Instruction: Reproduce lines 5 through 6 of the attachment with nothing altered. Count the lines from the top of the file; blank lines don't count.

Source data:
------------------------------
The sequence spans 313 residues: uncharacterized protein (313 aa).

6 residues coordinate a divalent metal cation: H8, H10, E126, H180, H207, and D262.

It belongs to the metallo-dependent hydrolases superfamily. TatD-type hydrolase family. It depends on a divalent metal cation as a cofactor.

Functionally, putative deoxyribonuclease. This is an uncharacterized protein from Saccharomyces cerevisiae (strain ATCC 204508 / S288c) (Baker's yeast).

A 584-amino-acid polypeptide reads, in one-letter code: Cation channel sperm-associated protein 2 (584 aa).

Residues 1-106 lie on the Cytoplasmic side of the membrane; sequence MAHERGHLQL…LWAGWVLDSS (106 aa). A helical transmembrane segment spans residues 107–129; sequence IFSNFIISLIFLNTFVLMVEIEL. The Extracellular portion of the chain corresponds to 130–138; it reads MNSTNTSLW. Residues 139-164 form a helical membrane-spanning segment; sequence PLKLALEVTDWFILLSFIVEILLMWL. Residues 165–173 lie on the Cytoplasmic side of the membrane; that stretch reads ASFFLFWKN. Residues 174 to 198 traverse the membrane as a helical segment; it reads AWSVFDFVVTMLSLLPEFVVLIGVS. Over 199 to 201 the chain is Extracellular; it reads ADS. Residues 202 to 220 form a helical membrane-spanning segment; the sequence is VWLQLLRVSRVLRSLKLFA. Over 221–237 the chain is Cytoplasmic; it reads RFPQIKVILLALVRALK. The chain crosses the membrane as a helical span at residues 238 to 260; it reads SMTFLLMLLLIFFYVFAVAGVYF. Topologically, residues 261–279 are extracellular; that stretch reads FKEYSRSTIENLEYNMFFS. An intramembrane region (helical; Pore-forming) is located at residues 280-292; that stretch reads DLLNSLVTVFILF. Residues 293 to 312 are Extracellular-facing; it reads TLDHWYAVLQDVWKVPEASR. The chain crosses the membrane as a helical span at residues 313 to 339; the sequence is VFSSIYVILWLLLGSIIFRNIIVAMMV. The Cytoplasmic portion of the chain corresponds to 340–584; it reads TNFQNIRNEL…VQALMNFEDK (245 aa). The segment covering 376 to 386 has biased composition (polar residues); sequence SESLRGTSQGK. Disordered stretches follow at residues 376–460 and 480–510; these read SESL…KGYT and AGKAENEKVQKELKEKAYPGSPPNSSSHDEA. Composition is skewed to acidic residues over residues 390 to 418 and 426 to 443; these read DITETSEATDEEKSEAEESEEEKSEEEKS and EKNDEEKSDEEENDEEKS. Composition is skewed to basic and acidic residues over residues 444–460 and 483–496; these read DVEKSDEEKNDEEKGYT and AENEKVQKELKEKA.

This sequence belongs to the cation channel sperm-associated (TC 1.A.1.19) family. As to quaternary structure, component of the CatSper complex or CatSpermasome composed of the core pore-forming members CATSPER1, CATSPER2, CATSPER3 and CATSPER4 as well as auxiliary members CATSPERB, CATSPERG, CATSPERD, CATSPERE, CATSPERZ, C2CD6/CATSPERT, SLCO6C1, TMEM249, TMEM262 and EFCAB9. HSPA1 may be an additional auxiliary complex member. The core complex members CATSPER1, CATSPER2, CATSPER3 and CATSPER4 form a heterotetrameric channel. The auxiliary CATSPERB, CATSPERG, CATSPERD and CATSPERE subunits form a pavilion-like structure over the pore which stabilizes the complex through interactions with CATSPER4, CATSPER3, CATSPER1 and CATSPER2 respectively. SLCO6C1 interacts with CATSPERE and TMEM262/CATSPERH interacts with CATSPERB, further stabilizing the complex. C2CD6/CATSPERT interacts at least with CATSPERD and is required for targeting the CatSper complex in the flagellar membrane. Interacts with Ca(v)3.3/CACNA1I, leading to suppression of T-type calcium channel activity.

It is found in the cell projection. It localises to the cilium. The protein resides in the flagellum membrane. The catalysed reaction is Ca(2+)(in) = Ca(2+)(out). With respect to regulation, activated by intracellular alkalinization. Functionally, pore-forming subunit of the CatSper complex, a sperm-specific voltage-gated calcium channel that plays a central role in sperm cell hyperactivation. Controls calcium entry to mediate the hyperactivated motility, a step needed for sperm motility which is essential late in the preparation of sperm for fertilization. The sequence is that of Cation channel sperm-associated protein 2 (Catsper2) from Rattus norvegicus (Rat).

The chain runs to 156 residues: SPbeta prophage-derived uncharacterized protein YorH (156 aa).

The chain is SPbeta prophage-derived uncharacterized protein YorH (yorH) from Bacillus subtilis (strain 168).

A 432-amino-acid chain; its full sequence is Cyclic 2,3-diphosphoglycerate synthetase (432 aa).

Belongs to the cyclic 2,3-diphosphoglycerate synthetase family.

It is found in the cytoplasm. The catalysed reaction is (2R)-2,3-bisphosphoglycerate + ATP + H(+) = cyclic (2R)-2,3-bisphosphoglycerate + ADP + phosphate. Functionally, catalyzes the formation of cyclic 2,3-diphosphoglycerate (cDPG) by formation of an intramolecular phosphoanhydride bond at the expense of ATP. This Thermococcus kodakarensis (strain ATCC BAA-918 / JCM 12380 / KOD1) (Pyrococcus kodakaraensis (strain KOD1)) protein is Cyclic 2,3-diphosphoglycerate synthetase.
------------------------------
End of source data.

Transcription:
A 584-amino-acid polypeptide reads, in one-letter code: Cation channel sperm-associated protein 2 (584 aa).

Residues 1-106 lie on the Cytoplasmic side of the membrane; sequence MAHERGHLQL…LWAGWVLDSS (106 aa). A helical transmembrane segment spans residues 107–129; sequence IFSNFIISLIFLNTFVLMVEIEL. The Extracellular portion of the chain corresponds to 130–138; it reads MNSTNTSLW. Residues 139-164 form a helical membrane-spanning segment; sequence PLKLALEVTDWFILLSFIVEILLMWL. Residues 165–173 lie on the Cytoplasmic side of the membrane; that stretch reads ASFFLFWKN. Residues 174 to 198 traverse the membrane as a helical segment; it reads AWSVFDFVVTMLSLLPEFVVLIGVS. Over 199 to 201 the chain is Extracellular; it reads ADS. Residues 202 to 220 form a helical membrane-spanning segment; the sequence is VWLQLLRVSRVLRSLKLFA. Over 221–237 the chain is Cytoplasmic; it reads RFPQIKVILLALVRALK. The chain crosses the membrane as a helical span at residues 238 to 260; it reads SMTFLLMLLLIFFYVFAVAGVYF. Topologically, residues 261–279 are extracellular; that stretch reads FKEYSRSTIENLEYNMFFS. An intramembrane region (helical; Pore-forming) is located at residues 280-292; that stretch reads DLLNSLVTVFILF. Residues 293 to 312 are Extracellular-facing; it reads TLDHWYAVLQDVWKVPEASR. The chain crosses the membrane as a helical span at residues 313 to 339; the sequence is VFSSIYVILWLLLGSIIFRNIIVAMMV. The Cytoplasmic portion of the chain corresponds to 340–584; it reads TNFQNIRNEL…VQALMNFEDK (245 aa). The segment covering 376 to 386 has biased composition (polar residues); sequence SESLRGTSQGK. Disordered stretches follow at residues 376–460 and 480–510; these read SESL…KGYT and AGKAENEKVQKELKEKAYPGSPPNSSSHDEA. Composition is skewed to acidic residues over residues 390 to 418 and 426 to 443; these read DITETSEATDEEKSEAEESEEEKSEEEKS and EKNDEEKSDEEENDEEKS. Composition is skewed to basic and acidic residues over residues 444–460 and 483–496; these read DVEKSDEEKNDEEKGYT and AENEKVQKELKEKA.